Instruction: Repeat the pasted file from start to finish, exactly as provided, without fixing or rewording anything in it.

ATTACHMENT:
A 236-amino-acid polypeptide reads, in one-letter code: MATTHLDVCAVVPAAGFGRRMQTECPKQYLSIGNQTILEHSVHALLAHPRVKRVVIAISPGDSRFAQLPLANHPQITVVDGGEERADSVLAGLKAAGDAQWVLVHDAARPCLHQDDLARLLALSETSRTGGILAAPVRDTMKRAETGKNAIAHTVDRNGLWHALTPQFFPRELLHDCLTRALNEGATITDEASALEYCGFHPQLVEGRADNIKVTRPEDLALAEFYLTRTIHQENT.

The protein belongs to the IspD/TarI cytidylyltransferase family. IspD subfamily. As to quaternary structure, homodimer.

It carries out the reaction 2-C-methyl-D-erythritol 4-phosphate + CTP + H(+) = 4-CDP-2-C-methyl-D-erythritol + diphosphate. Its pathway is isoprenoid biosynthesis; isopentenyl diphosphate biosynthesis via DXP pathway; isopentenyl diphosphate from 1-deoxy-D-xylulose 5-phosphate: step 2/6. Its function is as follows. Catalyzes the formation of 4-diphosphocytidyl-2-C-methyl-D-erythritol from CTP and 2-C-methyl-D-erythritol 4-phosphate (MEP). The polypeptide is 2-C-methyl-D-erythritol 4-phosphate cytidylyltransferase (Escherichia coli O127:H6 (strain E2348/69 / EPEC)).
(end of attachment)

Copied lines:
A 236-amino-acid polypeptide reads, in one-letter code: MATTHLDVCAVVPAAGFGRRMQTECPKQYLSIGNQTILEHSVHALLAHPRVKRVVIAISPGDSRFAQLPLANHPQITVVDGGEERADSVLAGLKAAGDAQWVLVHDAARPCLHQDDLARLLALSETSRTGGILAAPVRDTMKRAETGKNAIAHTVDRNGLWHALTPQFFPRELLHDCLTRALNEGATITDEASALEYCGFHPQLVEGRADNIKVTRPEDLALAEFYLTRTIHQENT.

The protein belongs to the IspD/TarI cytidylyltransferase family. IspD subfamily. As to quaternary structure, homodimer.

It carries out the reaction 2-C-methyl-D-erythritol 4-phosphate + CTP + H(+) = 4-CDP-2-C-methyl-D-erythritol + diphosphate. Its pathway is isoprenoid biosynthesis; isopentenyl diphosphate biosynthesis via DXP pathway; isopentenyl diphosphate from 1-deoxy-D-xylulose 5-phosphate: step 2/6. Its function is as follows. Catalyzes the formation of 4-diphosphocytidyl-2-C-methyl-D-erythritol from CTP and 2-C-methyl-D-erythritol 4-phosphate (MEP). The polypeptide is 2-C-methyl-D-erythritol 4-phosphate cytidylyltransferase (Escherichia coli O127:H6 (strain E2348/69 / EPEC)).